Large multi-centre study finds few differences between mortality in migrant and native populations in western Europe

Mortality in migrants living with HIV in western Europe (1997-2013): a collaborative cohort study.

Migrants Working Group on behalf of COHERE in EuroCoord. Lancet HIV. 2015 Dec;2(12):e540-9. doi: 10.1016/S2352-3018(15)00203-9. Epub 2015 Nov 18.

Background: Many migrants face adverse socioeconomic conditions and barriers to health services that can impair timely HIV diagnosis and access to life-saving treatments. We aimed to assess the differences in overall mortality by geographical origin in HIV-positive men and women using data from COHERE, a large European collaboration of HIV cohorts from 1997 to 2013.

Methods: In this observational cohort study, we included HIV-positive, antiretroviral-naive people accessing care in western Europe from COHERE. Individuals were eligible if enrolled in a cohort that collected information on geographical origin or ethnic origin from Jan 1, 1997, to March 19, 2013, aged 18-75 years, they had available information about sex, they were not infected perinatally or after the receipt of clotting factor concentrates, and were naive to combination antiretroviral therapy at cohort entry. Migrants' origins were grouped into seven regions: western Europe and similar countries (Australia, Canada, New Zealand, and the USA); eastern Europe; North Africa and the Middle East; sub-Saharan Africa; Latin America; the Caribbean; and Asia and the rest of Oceania (excluding Australia and New Zealand). Crude and adjusted mortality rate ratios were calculated by use of Poisson regression stratified by sex, comparing each group with the native population. Multiple imputation with chained equations was used to account for missing values.

Findings: Between Oct 25, 1979, and March 19, 2013, we recruited 279 659 individuals to the COHERE collaboration in EuroCoord. Of these 123 344 men and 45 877 women met the inclusion criteria. Our data suggested effect modification by transmission route (pinteraction=0.12 for men; pinteraction=0.002 for women). No significant difference in mortality was identified by geographical origin in men who have sex with men. In heterosexual populations, most migrant men had mortality lower than or equal to that of native men, whereas no group of migrant women had mortality lower than that in native women. High mortality was identified in heterosexual men from Latin America (rate ratio [RR] 1.46, 95% CI 1.00-2.12, p=0.049) and heterosexual women from the Caribbean (1.48, 1.29-1.70, p<0.0001). Compared with that in the native population, mortality in injecting drug users was similar or low for all migrant groups.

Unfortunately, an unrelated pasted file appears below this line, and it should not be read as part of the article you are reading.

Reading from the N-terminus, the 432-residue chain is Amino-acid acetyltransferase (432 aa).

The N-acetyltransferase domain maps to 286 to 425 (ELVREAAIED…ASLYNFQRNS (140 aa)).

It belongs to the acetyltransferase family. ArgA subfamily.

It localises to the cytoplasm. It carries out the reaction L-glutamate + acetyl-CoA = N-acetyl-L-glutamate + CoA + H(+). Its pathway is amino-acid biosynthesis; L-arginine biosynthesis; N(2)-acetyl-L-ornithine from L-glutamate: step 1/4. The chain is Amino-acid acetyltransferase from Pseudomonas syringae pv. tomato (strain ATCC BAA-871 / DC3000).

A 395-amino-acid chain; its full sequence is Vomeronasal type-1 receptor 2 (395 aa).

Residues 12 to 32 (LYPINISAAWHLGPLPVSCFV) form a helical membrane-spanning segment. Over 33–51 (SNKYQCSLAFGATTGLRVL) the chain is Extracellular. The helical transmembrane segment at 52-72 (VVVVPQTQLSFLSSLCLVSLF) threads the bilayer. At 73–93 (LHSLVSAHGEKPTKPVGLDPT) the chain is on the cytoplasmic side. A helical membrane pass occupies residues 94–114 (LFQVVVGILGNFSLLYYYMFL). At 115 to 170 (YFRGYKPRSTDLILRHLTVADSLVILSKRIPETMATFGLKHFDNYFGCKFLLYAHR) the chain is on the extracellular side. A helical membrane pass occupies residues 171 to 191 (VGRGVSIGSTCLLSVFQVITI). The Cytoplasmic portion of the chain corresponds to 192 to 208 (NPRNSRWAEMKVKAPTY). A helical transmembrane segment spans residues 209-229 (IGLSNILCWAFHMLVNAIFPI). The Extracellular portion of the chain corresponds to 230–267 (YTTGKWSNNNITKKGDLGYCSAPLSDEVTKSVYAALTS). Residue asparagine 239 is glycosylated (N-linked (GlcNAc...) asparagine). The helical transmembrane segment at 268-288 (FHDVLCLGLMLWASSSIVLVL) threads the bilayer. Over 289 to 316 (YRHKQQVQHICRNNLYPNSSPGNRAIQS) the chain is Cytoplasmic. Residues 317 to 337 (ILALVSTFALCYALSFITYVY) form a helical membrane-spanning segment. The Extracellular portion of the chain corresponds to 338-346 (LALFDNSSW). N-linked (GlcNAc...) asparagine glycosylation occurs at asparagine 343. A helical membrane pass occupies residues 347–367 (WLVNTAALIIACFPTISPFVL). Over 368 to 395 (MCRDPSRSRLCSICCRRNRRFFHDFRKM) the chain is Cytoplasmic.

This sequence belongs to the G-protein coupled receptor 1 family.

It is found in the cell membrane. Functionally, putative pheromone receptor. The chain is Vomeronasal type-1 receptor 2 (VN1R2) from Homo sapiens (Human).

Interpretation: Characteristics of and risks faced by migrant populations with HIV differ for men and women and for populations infected heterosexually, by sex between men, or by injecting drug use. Further research is needed to understand how inequalities are generated and maintained for the groups with higher mortality identified in this study.

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Editor’s notes: This topical analysis on migrant health from the large COHERE collaboration examined mortality in people living with HIV who are treatment-naïve and enrolling for care in 11 western European countries. Routinely collected data were analysed to explore differences in mortality by region of origin. Overall, few differences in mortality were seen between migrant and native populations, with a general trend of similar or lower mortality among migrants than native populations.  However, diversity within migrant groups even from the same region makes it challenging to interpret summary data. The authors provide interesting insights into these difficulties. For example, the reasons for migration are likely to result in different socio-economic conditions in the host country, but heterogeneity in mortality between sub-groups may be masked when looking at overall mortality in migrants compared with the native population. The authors discuss both the “healthy migrant effect” (the fact that it is often healthier, younger populations who are able to migrate), and the “salmon bias” (the fact people who are ill often return to their place of origin). Both of these effects can lead to an observed lower disease burden in migrants than native populations. At a time when immigration is a hotly debated issue in western Europe this study highlights the challenges in assessing migrant health and the need for further empirical and methodological research in this area.

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